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Brexit sausage war as Tories attack EU banger ban - that they allowed to happen

Mirror logo Mirror 08/06/2021 Dan Bloom

The UK and EU face a furious Brexit battle over sausages after Tory ministers started attacking a Brussels ban on bangers.

UK farmers are already banned from sending the meaty snack to the Continent under post-Brexit rules.

But now the clock is ticking on trade from Britain to Northern Ireland too - as it was only allowed under a six-month grace period.

That grace period expires at the end of June - after that, certain "chilled meat preparations" may be barred from going west across the Irish Sea.

If it's not resolved it's feared this could lead to supply gaps in Belfast supermarket. It includes chilled mince, chicken nuggets and chilled raw sausages, plus ungraded eggs and some unpasteurised milk.

The meaty impasse was already clear last year - because Tory ministers first agreed to put Northern Ireland under some EU rules, then agreed their post-Brexit trade deal without resolving the issue.

Boris Johnson wearing a costume: Boris Johnson, pictured with sausages in the Tory leadership race, knew about the meaty impasse © DARREN STAPLES/POOL/EPA-EFE/REX Boris Johnson, pictured with sausages in the Tory leadership race, knew about the meaty impasse

Now that the deadline is creeping up and rhetoric is mounting, UK ministers have piled blame on the EU over the "nonsensical" policy.

With crunch talks due today, UK ministers are reportedly considering extending the grace period unilaterally - something they've already done for other trade with Northern Ireland.

That prompted a furious response today from European Commission vice president Maros Sefcovic, who warned of retaliation.

He wrote in the Telegraph: "If the UK takes further unilateral action over the coming weeks, the EU will not be shy in reacting swiftly, firmly and resolutely to ensure that the UK abides by its international law obligations."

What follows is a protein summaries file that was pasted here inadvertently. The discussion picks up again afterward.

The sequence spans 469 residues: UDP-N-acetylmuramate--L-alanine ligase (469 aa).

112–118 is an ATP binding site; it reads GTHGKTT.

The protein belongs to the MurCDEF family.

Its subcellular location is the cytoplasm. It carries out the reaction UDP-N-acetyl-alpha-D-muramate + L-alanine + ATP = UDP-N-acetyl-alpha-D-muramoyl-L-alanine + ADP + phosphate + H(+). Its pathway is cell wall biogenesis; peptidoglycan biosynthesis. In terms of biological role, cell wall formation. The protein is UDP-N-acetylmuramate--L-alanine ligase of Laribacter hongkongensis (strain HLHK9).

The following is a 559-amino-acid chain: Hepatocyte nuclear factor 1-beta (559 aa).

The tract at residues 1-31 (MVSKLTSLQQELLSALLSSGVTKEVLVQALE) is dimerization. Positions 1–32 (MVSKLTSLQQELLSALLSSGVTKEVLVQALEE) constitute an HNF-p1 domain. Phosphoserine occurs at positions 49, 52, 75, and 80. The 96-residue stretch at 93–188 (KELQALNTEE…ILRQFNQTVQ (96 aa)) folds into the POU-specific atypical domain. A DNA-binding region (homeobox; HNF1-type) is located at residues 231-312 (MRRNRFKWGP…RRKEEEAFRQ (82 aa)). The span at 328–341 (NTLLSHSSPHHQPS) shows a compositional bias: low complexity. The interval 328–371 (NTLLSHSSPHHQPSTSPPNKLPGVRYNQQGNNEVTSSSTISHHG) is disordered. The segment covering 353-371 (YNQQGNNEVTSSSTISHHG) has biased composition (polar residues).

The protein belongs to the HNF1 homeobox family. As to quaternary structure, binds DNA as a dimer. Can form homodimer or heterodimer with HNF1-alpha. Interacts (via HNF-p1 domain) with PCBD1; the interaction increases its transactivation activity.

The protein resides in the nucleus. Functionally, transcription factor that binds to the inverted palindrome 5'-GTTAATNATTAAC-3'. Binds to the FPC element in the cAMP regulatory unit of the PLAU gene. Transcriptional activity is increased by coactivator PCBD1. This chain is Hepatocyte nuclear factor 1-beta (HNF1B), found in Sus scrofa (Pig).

Hitting back, Environment Secretary George Eustice said the banger ban was "nonsensical" and "I've no idea" why it exists.

He told Sky News: "What we really need the EU to do is to respect that part of the Protocol and put in place sensible measures to remove things like the nonsensical ban on selling sausages or chicken nuggets to Northern Ireland - not just requiring paperwork, but actually having an outright ban on some of those goods - that clearly doesn't make sense."

“I don’t think there’s any need for a trade war," Mr Eustice told LBC Radio.

But he added: “There’s no problem with our sausages or indeed our chicken nuggets.

"The issue is there is a peculiar quirk in EU law which says that sausages that are made in a ‘third country’ - for these purposes that’s anywhere in Great Britain - are banned from sale in the EU.

"Our view is that obviously Northern Ireland is an integral part of the UK so that’s not an export trade and therefore that trade should be allowed to continue.”

The sausage row was established in the Northern Ireland Protocol - part of Boris Johnson's original 'oven-ready' Brexit deal in 2019 - because the region has to follow some EU rules on trade.

It was then unresolved in the last-minute trade deal the PM signed with great fanfare at Christmas.

Mr Eustice even suggested he would be happy with Joe Biden to discuss the sausage dispute with Boris Johnson - because it is vital to Northern Irish peace.

a person walking down the street with graffiti on the side of a building: Graffiti reading 'No Irish Sea border' near Belfast City centre - as the protocol raises tensions © PA Graffiti reading 'No Irish Sea border' near Belfast City centre - as the protocol raises tensions

The US President flies into Britain for G7 talks with Boris Johnson this week and is likely to raise unrest in Northern Ireland in the six months since Brexit.

Mr Eustice argued: "If we truly believe in the good Friday Agreement, as the UK government does, and if we truly believe in peace in Northern Ireland… that means making the Northern Ireland protocol work properly.

"That means the EU engaging sensibly in resolving in some of these issues.

"And I suspect that any US administration would be amazed if you were to say for instance that a sausage from Texas couldn’t be sold to California."

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